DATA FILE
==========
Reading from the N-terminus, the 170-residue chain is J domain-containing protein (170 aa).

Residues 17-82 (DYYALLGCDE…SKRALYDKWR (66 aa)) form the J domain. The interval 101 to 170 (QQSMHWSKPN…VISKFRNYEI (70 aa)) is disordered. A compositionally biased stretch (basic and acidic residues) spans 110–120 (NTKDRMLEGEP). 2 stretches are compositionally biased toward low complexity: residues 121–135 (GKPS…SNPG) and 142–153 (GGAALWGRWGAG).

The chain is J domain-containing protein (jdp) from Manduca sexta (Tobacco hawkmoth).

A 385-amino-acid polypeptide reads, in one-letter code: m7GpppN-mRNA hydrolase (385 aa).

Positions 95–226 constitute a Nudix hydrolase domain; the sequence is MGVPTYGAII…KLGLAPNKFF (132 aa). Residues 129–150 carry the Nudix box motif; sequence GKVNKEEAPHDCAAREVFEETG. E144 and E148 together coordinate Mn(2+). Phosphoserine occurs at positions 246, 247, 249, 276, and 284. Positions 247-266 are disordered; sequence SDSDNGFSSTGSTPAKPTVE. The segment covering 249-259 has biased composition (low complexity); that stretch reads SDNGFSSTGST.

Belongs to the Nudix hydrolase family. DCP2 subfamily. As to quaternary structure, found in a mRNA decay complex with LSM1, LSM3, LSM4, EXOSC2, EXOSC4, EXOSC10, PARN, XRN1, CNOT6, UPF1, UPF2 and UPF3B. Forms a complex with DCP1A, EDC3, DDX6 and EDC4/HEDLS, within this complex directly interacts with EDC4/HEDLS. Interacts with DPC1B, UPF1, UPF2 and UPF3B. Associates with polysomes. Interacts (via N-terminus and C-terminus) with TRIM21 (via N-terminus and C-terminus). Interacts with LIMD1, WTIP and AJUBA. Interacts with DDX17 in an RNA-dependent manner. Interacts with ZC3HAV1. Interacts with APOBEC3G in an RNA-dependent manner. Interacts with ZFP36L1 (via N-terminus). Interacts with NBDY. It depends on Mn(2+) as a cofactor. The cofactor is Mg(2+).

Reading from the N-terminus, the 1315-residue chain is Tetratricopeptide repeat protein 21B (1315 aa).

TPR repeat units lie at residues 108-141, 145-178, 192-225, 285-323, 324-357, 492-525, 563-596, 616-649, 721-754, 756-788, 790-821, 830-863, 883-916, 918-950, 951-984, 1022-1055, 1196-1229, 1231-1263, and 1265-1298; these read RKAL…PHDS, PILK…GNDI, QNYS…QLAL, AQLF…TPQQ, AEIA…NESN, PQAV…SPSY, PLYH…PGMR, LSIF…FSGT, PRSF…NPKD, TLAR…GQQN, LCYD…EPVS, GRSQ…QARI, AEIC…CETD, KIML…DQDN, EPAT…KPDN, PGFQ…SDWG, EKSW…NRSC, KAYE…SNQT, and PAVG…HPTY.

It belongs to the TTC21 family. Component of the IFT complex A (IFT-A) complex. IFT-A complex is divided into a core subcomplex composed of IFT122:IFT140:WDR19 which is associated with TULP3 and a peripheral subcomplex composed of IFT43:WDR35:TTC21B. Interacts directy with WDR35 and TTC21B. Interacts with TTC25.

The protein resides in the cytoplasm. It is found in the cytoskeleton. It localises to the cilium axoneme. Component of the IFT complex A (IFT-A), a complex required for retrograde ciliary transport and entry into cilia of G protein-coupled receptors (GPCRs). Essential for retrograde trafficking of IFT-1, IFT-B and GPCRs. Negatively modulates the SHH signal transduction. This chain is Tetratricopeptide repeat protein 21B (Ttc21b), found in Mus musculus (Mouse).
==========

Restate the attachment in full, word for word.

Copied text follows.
Reading from the N-terminus, the 170-residue chain is J domain-containing protein (170 aa).

Residues 17-82 (DYYALLGCDE…SKRALYDKWR (66 aa)) form the J domain. The interval 101 to 170 (QQSMHWSKPN…VISKFRNYEI (70 aa)) is disordered. A compositionally biased stretch (basic and acidic residues) spans 110–120 (NTKDRMLEGEP). 2 stretches are compositionally biased toward low complexity: residues 121–135 (GKPS…SNPG) and 142–153 (GGAALWGRWGAG).

The chain is J domain-containing protein (jdp) from Manduca sexta (Tobacco hawkmoth).

A 385-amino-acid polypeptide reads, in one-letter code: m7GpppN-mRNA hydrolase (385 aa).

Positions 95–226 constitute a Nudix hydrolase domain; the sequence is MGVPTYGAII…KLGLAPNKFF (132 aa). Residues 129–150 carry the Nudix box motif; sequence GKVNKEEAPHDCAAREVFEETG. E144 and E148 together coordinate Mn(2+). Phosphoserine occurs at positions 246, 247, 249, 276, and 284. Positions 247-266 are disordered; sequence SDSDNGFSSTGSTPAKPTVE. The segment covering 249-259 has biased composition (low complexity); that stretch reads SDNGFSSTGST.

Belongs to the Nudix hydrolase family. DCP2 subfamily. As to quaternary structure, found in a mRNA decay complex with LSM1, LSM3, LSM4, EXOSC2, EXOSC4, EXOSC10, PARN, XRN1, CNOT6, UPF1, UPF2 and UPF3B. Forms a complex with DCP1A, EDC3, DDX6 and EDC4/HEDLS, within this complex directly interacts with EDC4/HEDLS. Interacts with DPC1B, UPF1, UPF2 and UPF3B. Associates with polysomes. Interacts (via N-terminus and C-terminus) with TRIM21 (via N-terminus and C-terminus). Interacts with LIMD1, WTIP and AJUBA. Interacts with DDX17 in an RNA-dependent manner. Interacts with ZC3HAV1. Interacts with APOBEC3G in an RNA-dependent manner. Interacts with ZFP36L1 (via N-terminus). Interacts with NBDY. It depends on Mn(2+) as a cofactor. The cofactor is Mg(2+).

Reading from the N-terminus, the 1315-residue chain is Tetratricopeptide repeat protein 21B (1315 aa).

TPR repeat units lie at residues 108-141, 145-178, 192-225, 285-323, 324-357, 492-525, 563-596, 616-649, 721-754, 756-788, 790-821, 830-863, 883-916, 918-950, 951-984, 1022-1055, 1196-1229, 1231-1263, and 1265-1298; these read RKAL…PHDS, PILK…GNDI, QNYS…QLAL, AQLF…TPQQ, AEIA…NESN, PQAV…SPSY, PLYH…PGMR, LSIF…FSGT, PRSF…NPKD, TLAR…GQQN, LCYD…EPVS, GRSQ…QARI, AEIC…CETD, KIML…DQDN, EPAT…KPDN, PGFQ…SDWG, EKSW…NRSC, KAYE…SNQT, and PAVG…HPTY.

It belongs to the TTC21 family. Component of the IFT complex A (IFT-A) complex. IFT-A complex is divided into a core subcomplex composed of IFT122:IFT140:WDR19 which is associated with TULP3 and a peripheral subcomplex composed of IFT43:WDR35:TTC21B. Interacts directy with WDR35 and TTC21B. Interacts with TTC25.

The protein resides in the cytoplasm. It is found in the cytoskeleton. It localises to the cilium axoneme. Component of the IFT complex A (IFT-A), a complex required for retrograde ciliary transport and entry into cilia of G protein-coupled receptors (GPCRs). Essential for retrograde trafficking of IFT-1, IFT-B and GPCRs. Negatively modulates the SHH signal transduction. This chain is Tetratricopeptide repeat protein 21B (Ttc21b), found in Mus musculus (Mouse).